After that day, I continued my month alcohol-free. And now, I’m kind of glad it’s October.
A Month With No Drink–Six Days To Go
Just over three years ago, I wrote a post on Drinking Diaries, announcing that my husband and I were going to be alcohol-free on Mondays. It sounds like no big deal–and it wasn’t–but it was the first time we had made a conscious decision to keep wine off the dinner table. We’re not big drinkers, but it wasn’t strange for us to have a glass of wine with dinner nearly every night. Three years later, we’ve stuck to our alcohol-free Mondays, and often opt for seltzer or iced tea on other days too.
In my continued effort to explore the role drinking plays in my life–and in celebration of our new Drinking Diaries anthology–I decided to go alcohol-free for the month of September. I’d been looking for an excuse to try abstaining for a month, ever since I interviewed Carrie Wilkens, PhD, cofounder and clinical director of the Center for Motivation and Change in New York City, for an article I wrote called “The Art of Mindful Drinking,” During our interview, I remember Dr. Wilkens saying that one of the first things she suggests patients do is to take time off of drinking. And so, I did.
Here’s what I learned:
- It wasn’t as hard as I thought it would be.
- I missed drinking most on Friday nights, a sacred evening for our family when we have a longer-than-normal dinner and always stay home.
- I strangely enjoyed the challenge of saying “no,” particularly during occasions when I would normally have had a glass of wine or two, such as during our book party and at a gourmet dinner out with my husband.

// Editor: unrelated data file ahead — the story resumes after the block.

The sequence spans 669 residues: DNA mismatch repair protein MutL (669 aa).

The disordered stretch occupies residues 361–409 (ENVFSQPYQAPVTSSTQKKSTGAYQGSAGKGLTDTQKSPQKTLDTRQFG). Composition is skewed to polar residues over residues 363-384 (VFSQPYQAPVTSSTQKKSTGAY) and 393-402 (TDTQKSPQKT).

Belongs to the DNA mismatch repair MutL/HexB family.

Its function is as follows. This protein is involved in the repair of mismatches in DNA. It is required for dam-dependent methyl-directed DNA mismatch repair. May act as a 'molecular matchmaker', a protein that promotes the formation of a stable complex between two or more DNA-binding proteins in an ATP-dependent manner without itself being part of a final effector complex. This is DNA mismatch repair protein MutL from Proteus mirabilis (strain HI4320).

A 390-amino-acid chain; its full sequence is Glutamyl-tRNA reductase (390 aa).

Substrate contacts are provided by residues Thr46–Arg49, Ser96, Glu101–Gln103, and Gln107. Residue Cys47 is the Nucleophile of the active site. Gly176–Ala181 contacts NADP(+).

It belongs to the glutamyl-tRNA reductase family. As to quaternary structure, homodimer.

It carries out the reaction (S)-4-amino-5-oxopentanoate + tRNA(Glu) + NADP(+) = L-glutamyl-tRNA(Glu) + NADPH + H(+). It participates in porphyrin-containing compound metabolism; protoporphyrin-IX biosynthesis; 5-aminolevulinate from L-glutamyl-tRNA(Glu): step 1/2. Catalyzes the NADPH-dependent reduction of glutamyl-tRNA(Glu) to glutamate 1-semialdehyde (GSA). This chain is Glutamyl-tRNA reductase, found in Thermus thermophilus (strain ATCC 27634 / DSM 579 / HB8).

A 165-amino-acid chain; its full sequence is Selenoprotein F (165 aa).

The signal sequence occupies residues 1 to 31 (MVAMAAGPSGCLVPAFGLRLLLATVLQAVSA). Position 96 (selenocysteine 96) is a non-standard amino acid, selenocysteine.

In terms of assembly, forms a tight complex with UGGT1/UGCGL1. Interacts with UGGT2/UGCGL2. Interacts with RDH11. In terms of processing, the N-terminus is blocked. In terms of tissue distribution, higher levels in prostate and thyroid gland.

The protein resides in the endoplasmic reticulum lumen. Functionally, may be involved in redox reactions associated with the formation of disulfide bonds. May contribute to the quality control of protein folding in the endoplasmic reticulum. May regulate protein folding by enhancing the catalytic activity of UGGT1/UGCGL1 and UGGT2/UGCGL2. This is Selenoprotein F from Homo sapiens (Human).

- All this time, I thought it was wine that was making me tired. But it turns out I still doze off in front of the TV–even without any alcohol in my system.
- Last weekend, I had to tell a waiter several times that I wasn’t drinking, as he refreshed the glasses at our table from a giant pitcher of red sangria. It made me empathize with other abstainers.
- I’d expected to feel more clear-headed and energetic without the alcohol, but I basically feel the same. Perhaps the amount I normally drink isn’t enough to make me feel fuzzy and lethargic?
- I miss drinking when I’m eating a good dinner. There is no doubt that for me, wine not only takes the edge off, but also enhances flavors, adding to my enjoyment of food.
Consciously is the key word here. And taking the month off of drinking has made me more aware than ever of when and how much I’m consuming. Another positive factor came from a parenting perspective–it felt beneficial showing my kids that I wasn’t drinking, allowing them to see that I am mindful of my alcohol consumption.
A month without drinking has me feeling refreshed and triumphant, and I’ll probably do this again at some point in the future. I’d be lying, though, if I said I’m not looking forward to the end of the month. I can already “taste” the tannins of a full-bodied cabernet in my mind. But first, I still have six more days to go.